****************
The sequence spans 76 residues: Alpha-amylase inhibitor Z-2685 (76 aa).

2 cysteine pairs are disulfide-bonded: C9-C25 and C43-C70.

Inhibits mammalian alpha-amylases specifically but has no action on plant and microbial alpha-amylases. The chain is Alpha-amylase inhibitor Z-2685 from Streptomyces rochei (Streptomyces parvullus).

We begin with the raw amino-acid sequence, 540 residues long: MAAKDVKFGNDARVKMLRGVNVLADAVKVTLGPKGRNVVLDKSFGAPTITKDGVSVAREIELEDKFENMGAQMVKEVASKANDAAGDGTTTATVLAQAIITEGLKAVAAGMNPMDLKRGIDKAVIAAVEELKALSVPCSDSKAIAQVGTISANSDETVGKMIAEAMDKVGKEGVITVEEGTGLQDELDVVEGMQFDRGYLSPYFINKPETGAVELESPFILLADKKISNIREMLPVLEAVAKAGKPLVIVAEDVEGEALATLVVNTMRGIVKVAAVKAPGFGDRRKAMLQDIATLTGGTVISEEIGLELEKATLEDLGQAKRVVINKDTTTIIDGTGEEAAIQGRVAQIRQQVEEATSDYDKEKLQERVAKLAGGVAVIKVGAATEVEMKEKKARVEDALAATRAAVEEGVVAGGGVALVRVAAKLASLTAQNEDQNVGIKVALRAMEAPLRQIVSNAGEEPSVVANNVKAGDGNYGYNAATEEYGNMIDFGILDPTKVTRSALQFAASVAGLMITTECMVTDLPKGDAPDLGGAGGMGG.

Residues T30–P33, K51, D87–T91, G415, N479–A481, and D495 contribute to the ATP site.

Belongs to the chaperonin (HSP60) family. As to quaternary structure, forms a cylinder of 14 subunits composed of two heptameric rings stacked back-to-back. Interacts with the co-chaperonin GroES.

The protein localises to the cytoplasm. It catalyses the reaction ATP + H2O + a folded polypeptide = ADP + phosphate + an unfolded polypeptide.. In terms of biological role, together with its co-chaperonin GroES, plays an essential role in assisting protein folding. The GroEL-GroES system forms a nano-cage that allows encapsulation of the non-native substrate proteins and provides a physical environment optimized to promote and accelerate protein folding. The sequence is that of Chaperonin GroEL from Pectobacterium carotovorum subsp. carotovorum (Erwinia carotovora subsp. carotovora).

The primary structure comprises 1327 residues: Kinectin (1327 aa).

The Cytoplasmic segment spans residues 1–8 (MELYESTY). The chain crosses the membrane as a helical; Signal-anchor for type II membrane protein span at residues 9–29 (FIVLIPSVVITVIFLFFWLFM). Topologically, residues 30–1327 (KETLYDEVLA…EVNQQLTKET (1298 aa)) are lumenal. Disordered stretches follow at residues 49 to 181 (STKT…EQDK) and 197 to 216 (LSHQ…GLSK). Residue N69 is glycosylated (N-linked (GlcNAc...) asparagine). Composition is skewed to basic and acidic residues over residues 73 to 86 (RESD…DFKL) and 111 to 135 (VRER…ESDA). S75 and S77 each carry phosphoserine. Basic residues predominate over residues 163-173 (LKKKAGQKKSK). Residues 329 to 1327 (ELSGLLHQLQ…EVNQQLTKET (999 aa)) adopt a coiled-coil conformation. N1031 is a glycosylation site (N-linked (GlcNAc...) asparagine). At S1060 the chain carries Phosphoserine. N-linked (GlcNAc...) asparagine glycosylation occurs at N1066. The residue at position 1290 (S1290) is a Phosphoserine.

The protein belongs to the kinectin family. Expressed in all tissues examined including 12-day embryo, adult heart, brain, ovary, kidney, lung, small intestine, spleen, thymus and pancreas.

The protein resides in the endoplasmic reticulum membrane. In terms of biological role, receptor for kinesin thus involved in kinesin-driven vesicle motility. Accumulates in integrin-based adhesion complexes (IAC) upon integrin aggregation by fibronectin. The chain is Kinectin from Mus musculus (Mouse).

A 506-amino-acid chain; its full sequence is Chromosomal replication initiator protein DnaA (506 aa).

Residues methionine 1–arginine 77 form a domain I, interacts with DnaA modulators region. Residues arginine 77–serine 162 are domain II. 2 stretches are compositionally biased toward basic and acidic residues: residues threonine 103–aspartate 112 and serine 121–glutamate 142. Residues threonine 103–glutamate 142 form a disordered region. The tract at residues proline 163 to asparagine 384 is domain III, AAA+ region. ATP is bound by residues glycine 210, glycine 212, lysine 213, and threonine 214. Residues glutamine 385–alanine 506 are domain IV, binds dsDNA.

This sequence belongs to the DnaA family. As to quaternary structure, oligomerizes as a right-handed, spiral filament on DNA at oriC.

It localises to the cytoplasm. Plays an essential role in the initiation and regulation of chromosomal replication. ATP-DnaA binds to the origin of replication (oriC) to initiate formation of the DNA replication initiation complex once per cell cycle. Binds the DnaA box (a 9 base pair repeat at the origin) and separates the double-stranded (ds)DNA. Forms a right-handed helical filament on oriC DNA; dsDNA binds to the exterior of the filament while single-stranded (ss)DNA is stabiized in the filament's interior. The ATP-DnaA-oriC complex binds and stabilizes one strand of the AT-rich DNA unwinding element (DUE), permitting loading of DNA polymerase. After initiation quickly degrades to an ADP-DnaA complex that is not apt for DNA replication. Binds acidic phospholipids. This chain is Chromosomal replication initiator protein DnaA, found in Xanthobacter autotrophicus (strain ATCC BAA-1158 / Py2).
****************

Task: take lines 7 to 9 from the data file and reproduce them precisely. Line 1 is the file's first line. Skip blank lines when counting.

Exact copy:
The protein localises to the cytoplasm. It catalyses the reaction ATP + H2O + a folded polypeptide = ADP + phosphate + an unfolded polypeptide.. In terms of biological role, together with its co-chaperonin GroES, plays an essential role in assisting protein folding. The GroEL-GroES system forms a nano-cage that allows encapsulation of the non-native substrate proteins and provides a physical environment optimized to promote and accelerate protein folding. The sequence is that of Chaperonin GroEL from Pectobacterium carotovorum subsp. carotovorum (Erwinia carotovora subsp. carotovora).

The primary structure comprises 1327 residues: Kinectin (1327 aa).

The Cytoplasmic segment spans residues 1–8 (MELYESTY). The chain crosses the membrane as a helical; Signal-anchor for type II membrane protein span at residues 9–29 (FIVLIPSVVITVIFLFFWLFM). Topologically, residues 30–1327 (KETLYDEVLA…EVNQQLTKET (1298 aa)) are lumenal. Disordered stretches follow at residues 49 to 181 (STKT…EQDK) and 197 to 216 (LSHQ…GLSK). Residue N69 is glycosylated (N-linked (GlcNAc...) asparagine). Composition is skewed to basic and acidic residues over residues 73 to 86 (RESD…DFKL) and 111 to 135 (VRER…ESDA). S75 and S77 each carry phosphoserine. Basic residues predominate over residues 163-173 (LKKKAGQKKSK). Residues 329 to 1327 (ELSGLLHQLQ…EVNQQLTKET (999 aa)) adopt a coiled-coil conformation. N1031 is a glycosylation site (N-linked (GlcNAc...) asparagine). At S1060 the chain carries Phosphoserine. N-linked (GlcNAc...) asparagine glycosylation occurs at N1066. The residue at position 1290 (S1290) is a Phosphoserine.